Australian Dictionary of Biography

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Louise Catherine Grimes (1907–1990)

by Robert K. Boughen

This article was published:

Louise Catherine Grimes (1907-1990), musician and schoolteacher, was born on 6 September 1907 at Lutwyche, Brisbane, third of five children of Queensland-born parents Alfred Kingsford Grimes, clerk, and his wife Lilian Elizabeth, née Maynard. Louise attended Windsor State and Brisbane Girls’ Grammar (1921-23) schools. Appointed to the Department of Public Instruction on 1 January 1924, she was a student (1924-25) at the Queensland Teachers’ Training College. Learning piano from George Sampson, she passed the examinations of Trinity College, London (ATCL, 1926; LTCL, 1928; L.Mus.T.C.L., 1930; FTCL, 1930). She studied music at the University of Adelaide (Mus.Bac., 1937) and arts part time at the University of Queensland (BA, 1942).

In the 1930s Grimes taught music full time at Windsor State School. Later she was a peripatetic singing and music specialist at Brisbane primary schools. As the department’s supervisor of music in 1941-47, she oversaw the development of music education in Queensland. In 1938-52 she also broadcast educational programs for the Australian Broadcasting Commission.

On 1 June 1947 Grimes succeeded Sampson as organist and choir director at St John’s Anglican Cathedral, Brisbane. She transformed the predominantly Victorian music library to one that was more comprehensive by including previously ignored music from the Tudor period and promoting the twentieth-century liturgical repertoire. Her sister Lilian helped her to raise funds to buy not only additional scores and new choir robes, but also a fine high-fidelity sound system and recordings that were used as educational aids for the boys. Perhaps because she suffered from arthritis, Grimes had no particular reputation as a virtuoso organist. Her conducting style has been described as that of a somewhat limited primary-school teacher. Nevertheless, at the cathedral she organised the first performances in Brisbane of works such as Benjamin (Lord) Britten’s cantatas Saint Nicolas and Noye’s Fludde. She resigned as organist in 1960.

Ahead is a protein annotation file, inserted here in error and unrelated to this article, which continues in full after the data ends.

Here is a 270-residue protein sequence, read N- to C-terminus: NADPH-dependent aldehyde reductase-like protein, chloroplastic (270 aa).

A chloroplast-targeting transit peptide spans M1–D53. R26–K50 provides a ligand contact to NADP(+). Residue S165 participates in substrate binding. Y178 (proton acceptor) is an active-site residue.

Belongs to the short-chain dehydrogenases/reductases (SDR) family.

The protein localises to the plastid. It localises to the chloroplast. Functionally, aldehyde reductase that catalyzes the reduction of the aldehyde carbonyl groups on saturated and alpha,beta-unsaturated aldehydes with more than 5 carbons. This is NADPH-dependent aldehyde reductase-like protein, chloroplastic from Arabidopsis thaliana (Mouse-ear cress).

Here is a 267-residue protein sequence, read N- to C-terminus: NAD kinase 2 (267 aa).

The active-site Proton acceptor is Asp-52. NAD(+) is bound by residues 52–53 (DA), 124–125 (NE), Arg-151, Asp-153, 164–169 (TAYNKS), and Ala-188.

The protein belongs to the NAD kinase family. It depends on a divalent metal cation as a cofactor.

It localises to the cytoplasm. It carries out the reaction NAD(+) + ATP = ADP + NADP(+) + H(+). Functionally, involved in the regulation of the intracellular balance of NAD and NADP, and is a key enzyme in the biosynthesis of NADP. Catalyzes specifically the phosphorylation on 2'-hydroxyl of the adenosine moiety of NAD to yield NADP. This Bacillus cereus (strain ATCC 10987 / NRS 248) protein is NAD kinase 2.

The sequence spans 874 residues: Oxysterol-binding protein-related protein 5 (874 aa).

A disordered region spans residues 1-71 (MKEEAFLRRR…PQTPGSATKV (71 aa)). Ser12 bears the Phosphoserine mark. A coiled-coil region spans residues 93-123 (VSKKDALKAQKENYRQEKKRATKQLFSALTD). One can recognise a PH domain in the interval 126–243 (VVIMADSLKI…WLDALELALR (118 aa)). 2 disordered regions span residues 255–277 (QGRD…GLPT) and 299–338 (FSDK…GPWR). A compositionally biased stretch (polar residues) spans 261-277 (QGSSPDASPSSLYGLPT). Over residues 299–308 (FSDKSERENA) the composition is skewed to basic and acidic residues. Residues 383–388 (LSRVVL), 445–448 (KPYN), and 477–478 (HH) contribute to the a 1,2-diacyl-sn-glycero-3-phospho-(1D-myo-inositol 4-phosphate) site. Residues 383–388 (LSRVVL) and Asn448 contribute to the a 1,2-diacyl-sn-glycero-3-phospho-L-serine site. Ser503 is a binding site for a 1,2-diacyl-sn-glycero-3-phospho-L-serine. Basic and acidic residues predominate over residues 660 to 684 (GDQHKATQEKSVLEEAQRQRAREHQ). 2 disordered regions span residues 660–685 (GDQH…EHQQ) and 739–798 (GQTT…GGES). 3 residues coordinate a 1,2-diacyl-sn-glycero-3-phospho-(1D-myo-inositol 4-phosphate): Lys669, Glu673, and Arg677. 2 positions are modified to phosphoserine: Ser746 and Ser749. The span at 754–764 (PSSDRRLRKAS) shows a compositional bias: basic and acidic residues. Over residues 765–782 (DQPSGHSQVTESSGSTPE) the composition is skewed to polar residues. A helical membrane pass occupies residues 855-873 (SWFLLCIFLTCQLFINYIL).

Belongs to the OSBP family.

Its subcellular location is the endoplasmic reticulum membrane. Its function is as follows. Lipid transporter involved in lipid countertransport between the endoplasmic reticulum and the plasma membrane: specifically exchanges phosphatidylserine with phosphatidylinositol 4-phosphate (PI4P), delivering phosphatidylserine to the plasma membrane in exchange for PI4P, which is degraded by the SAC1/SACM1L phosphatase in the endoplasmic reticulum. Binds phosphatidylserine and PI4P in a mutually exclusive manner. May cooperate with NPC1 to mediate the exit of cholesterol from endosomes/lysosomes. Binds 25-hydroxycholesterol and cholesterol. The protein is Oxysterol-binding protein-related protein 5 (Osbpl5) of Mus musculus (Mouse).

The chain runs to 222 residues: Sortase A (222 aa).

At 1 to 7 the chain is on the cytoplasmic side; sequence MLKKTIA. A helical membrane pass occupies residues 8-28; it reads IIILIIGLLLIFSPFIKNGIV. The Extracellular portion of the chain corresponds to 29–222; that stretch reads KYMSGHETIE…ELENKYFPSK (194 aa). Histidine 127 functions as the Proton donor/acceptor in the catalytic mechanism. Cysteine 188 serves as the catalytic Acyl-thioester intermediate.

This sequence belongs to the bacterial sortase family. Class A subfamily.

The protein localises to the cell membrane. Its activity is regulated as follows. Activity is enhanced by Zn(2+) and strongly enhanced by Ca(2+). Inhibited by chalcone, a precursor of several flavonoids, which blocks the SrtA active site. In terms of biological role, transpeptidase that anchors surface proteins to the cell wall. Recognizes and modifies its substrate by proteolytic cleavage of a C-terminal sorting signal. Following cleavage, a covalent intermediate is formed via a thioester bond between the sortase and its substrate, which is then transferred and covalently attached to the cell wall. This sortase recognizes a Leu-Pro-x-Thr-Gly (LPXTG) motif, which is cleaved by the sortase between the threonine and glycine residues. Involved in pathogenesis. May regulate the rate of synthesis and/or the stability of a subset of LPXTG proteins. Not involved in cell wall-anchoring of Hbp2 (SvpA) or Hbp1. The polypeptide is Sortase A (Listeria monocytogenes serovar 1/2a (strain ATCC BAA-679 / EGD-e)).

In 1957 Grimes had joined the lecturing staff at QTTC (from 1961 Kelvin Grove Teachers’ College). Transferring to the new Kedron Park Teachers’ College in 1960, she established its music department with H. R. Millett. In 1963-73 she was dean of women. Miss Grimes was remembered with affection, respect and gratitude as a gracious and compassionate lady. After her retirement in 1973 she bought a five-acre (2 ha) property at Jimboomba, where she enjoyed life as a part-time hobby-farmer, thus fulfilling a childhood ambition. Never married, she died on 5 September 1990 at Chermside and was cremated with Anglican rites.

Select Bibliography

  • A. Yarrow and J. Millwater (eds), History and Hearsay (1994)
  • Courier-Mail (Brisbane), 30 Nov 1973, p 10, 21 Sept 1990, p 21
  • private information.

Citation details

Robert K. Boughen, 'Grimes, Louise Catherine (1907–1990)', Australian Dictionary of Biography, National Centre of Biography, Australian National University,, published first in hardcopy 2007, accessed online 20 June 2024.

This article was published in hardcopy in Australian Dictionary of Biography, Volume 17, (Melbourne University Press), 2007

View the front pages for Volume 17

© Copyright Australian Dictionary of Biography, 2006-2024

Life Summary [details]


6 September, 1907
Lutwyche, Brisbane, Queensland, Australia


5 September, 1990 (aged 82)
Chermside, Brisbane, Queensland, Australia

Religious Influence

Includes the religion in which subjects were raised, have chosen themselves, attendance at religious schools and/or religious funeral rites; Atheism and Agnosticism have been included.